Andrew Little will take his wins where he can and arguably being sued for $2.3 million and walking away without paying a cent qualifies as one such win.

Little was even spared the $100,000 he had offered to pay by way of a settlement to avoid the trial in the first place.

But even if there is no further trial Little has learned two lessons from his brush with the hoteliers Lani and Earl Hagaman.

One was that a grandmother's advice "a stitch in time saves nine" has some value.

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The second is to stick to the debating chamber when he wanted to criticise somebody without knowing the full facts, where he is protected by privilege.

The neglected stitch in time was in the form of Little's refusal to apologise early on in the piece.

Little has acknowledged he caused the Hagamans hurt and for that he was sorry. He may have been a lot sorrier if the Hagamans were not wealthy businesspeople and garnered more public sympathy.

But they were only one in an increasing list of apologies either reluctantly bestowed or completely neglected.

Little has made much of his determination to pay any damages or settlement payout out of his own pocket. Asked how he would have covered a $2.3 million cost if it had been awarded, he joked "I'd be busking at the bottom of Lambton Quay right now".

It all looks very virtuous.

But it was also because just a year ago, Little criticised former Prime Minister John Key for proposing to use his Parliamentary-funded leaders' budget to settle the "teapot tapes" defamation case brought by photographer Bradley Ambrose against him.

Little said New Zealanders had to know Key had learned the lesson "that an attack from him on a New Zealander can cause serious harm to that person's career".

He said Key should both apologise and foot the bill. "If anyone can afford to pay for a 'small cash settlement', it's John Key."

Key changed his mind a day later and said it would be paid for by the National Party and donations.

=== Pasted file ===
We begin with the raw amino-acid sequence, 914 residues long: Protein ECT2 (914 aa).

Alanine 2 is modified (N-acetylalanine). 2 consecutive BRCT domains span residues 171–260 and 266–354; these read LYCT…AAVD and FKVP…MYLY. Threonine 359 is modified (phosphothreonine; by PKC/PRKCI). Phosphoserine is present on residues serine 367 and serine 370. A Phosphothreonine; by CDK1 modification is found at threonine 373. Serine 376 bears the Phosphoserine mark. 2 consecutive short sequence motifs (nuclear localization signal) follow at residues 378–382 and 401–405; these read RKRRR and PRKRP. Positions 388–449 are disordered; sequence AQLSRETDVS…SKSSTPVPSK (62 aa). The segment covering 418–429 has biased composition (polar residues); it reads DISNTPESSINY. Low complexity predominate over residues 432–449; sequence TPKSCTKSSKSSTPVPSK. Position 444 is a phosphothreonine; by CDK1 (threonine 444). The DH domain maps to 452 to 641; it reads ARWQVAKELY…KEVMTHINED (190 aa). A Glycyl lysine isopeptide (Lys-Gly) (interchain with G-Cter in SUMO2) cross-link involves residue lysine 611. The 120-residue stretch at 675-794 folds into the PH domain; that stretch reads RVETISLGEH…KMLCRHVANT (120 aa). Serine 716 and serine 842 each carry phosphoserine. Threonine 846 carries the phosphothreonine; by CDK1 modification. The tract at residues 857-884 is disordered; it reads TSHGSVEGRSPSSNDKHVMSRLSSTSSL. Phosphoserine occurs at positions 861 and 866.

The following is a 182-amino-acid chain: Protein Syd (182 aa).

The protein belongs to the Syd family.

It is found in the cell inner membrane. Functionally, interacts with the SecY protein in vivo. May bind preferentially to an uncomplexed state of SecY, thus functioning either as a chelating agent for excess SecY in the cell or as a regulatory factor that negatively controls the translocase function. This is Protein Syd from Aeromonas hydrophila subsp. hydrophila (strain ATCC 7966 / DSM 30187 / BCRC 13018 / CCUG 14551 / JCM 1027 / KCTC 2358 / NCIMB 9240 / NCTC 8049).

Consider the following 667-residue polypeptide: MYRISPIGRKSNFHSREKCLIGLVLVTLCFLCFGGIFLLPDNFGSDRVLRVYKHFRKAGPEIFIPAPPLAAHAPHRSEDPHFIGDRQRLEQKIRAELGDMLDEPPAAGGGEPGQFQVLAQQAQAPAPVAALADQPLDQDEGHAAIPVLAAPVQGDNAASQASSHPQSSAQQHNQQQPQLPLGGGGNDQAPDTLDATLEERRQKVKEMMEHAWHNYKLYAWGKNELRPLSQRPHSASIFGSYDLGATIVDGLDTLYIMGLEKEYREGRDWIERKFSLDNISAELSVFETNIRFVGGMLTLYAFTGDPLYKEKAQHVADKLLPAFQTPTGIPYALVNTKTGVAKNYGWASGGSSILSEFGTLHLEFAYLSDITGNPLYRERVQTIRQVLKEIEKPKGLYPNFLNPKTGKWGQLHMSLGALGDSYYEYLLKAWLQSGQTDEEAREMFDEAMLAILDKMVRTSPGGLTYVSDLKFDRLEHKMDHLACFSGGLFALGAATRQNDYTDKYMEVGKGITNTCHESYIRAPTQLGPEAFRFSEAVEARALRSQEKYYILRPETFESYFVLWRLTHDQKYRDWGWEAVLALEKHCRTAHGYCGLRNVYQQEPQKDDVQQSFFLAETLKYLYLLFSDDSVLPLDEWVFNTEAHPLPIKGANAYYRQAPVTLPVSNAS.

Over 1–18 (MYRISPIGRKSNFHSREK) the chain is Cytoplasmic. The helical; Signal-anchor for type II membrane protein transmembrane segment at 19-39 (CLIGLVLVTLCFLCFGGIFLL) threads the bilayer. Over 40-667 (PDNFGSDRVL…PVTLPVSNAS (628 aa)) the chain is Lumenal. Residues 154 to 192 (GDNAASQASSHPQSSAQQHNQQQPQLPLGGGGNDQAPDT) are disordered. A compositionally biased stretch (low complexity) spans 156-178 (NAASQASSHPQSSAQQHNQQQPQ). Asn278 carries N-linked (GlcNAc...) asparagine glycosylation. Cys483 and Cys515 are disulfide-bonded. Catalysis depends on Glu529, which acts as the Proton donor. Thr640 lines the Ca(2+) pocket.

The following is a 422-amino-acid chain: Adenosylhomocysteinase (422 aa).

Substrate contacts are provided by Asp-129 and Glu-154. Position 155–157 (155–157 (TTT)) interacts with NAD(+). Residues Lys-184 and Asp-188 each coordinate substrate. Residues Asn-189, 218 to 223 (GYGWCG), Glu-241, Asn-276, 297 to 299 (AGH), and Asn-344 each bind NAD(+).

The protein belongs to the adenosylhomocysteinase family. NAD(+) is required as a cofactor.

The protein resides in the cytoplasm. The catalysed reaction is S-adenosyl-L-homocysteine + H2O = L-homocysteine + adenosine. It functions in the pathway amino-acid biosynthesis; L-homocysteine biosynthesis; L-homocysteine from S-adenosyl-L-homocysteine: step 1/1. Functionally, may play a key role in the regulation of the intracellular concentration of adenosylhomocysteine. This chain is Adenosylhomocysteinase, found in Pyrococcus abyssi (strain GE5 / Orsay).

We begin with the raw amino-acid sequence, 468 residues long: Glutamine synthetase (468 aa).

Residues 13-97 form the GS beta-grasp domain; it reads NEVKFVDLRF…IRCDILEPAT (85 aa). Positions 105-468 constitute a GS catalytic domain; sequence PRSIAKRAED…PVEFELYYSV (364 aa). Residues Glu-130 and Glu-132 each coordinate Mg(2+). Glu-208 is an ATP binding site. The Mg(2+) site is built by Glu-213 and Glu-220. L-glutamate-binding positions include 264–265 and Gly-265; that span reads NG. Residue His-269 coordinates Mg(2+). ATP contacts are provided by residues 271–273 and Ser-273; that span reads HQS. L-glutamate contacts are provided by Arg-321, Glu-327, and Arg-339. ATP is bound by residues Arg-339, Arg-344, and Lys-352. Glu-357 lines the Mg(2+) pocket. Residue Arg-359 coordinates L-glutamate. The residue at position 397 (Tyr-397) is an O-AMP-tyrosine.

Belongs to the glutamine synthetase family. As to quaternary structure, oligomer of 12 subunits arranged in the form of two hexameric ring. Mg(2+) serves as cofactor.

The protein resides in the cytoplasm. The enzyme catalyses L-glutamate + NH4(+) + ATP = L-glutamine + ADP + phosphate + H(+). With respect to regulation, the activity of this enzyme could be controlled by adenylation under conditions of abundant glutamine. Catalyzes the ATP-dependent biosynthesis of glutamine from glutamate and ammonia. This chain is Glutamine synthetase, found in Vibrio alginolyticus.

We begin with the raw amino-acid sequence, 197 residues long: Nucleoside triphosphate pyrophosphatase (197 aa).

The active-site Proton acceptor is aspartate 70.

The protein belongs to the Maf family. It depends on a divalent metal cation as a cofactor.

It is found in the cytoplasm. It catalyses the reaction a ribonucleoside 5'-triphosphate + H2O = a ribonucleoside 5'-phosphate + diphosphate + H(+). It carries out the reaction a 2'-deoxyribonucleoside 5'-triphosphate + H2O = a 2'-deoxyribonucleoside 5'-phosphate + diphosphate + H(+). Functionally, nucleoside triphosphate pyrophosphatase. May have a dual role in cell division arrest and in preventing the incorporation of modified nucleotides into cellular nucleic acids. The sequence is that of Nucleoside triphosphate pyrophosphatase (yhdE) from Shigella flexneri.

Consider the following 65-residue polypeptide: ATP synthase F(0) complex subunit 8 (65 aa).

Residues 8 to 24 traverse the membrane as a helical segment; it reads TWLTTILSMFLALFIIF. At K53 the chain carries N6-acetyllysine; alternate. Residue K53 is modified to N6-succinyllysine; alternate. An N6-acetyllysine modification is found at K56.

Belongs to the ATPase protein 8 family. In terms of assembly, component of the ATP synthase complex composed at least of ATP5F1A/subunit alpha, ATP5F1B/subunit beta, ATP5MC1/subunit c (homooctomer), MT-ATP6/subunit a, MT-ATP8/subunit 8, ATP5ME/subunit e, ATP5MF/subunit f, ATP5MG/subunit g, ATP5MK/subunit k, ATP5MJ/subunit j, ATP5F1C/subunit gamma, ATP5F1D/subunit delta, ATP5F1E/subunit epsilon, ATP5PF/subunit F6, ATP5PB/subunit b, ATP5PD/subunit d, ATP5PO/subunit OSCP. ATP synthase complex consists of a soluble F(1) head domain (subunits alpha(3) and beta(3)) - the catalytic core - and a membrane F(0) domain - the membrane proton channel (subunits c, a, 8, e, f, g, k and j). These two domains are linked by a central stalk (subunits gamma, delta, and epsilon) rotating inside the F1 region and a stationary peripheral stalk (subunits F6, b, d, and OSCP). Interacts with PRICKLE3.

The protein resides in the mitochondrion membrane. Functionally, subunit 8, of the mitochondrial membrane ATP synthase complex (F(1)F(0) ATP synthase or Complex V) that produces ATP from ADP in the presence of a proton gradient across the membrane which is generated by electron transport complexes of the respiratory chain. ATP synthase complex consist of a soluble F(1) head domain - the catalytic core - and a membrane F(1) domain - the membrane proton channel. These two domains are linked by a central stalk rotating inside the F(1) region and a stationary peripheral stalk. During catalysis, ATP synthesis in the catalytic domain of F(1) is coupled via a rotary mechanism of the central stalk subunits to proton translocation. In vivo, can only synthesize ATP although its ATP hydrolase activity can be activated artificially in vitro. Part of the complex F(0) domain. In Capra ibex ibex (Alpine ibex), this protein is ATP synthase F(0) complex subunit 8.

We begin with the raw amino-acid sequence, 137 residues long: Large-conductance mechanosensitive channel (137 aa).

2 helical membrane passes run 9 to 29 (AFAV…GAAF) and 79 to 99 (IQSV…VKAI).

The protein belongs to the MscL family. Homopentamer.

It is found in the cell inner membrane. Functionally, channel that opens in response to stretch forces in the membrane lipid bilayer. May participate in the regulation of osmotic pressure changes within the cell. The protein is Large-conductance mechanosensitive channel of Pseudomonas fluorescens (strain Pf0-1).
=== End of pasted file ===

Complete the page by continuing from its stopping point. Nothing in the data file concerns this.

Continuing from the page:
Just one month after berating Key for making statements that damaged an ordinary citizens career, Little kicked off the events that culminated in the Hagamans trial.

About the same time, he got into a pickle over a comment he made about tax consultant John Shewan, who was appointed by the Government to review the foreign trust regime.

Shewan objected to Little's claim he had advised the Bahamas government on how to remain a tax haven - a claim made on the basis of a Bahamas newspaper report which Shewan said was wrong.

After some to-ing and fro-ing, Little retracted his comments, saying he accepted Shewan's explanation. There was no apology and the retraction was issued on a Saturday afternoon just before an All Blacks test.

It was inevitable it would be raised in Little's trial and sure enough the Hagamans' lawyer Richard Fowler asked if it showed a reluctance to apologise.

The most foolhardy consequence of Little's actions is that in both cases, precious time and energy has been used up in futile squabbling with people who have no bearing on what he wants to do: become the Prime Minister. They have been a distraction.

Sorry may indeed be the hardest word - but it is sometimes also the cheapest.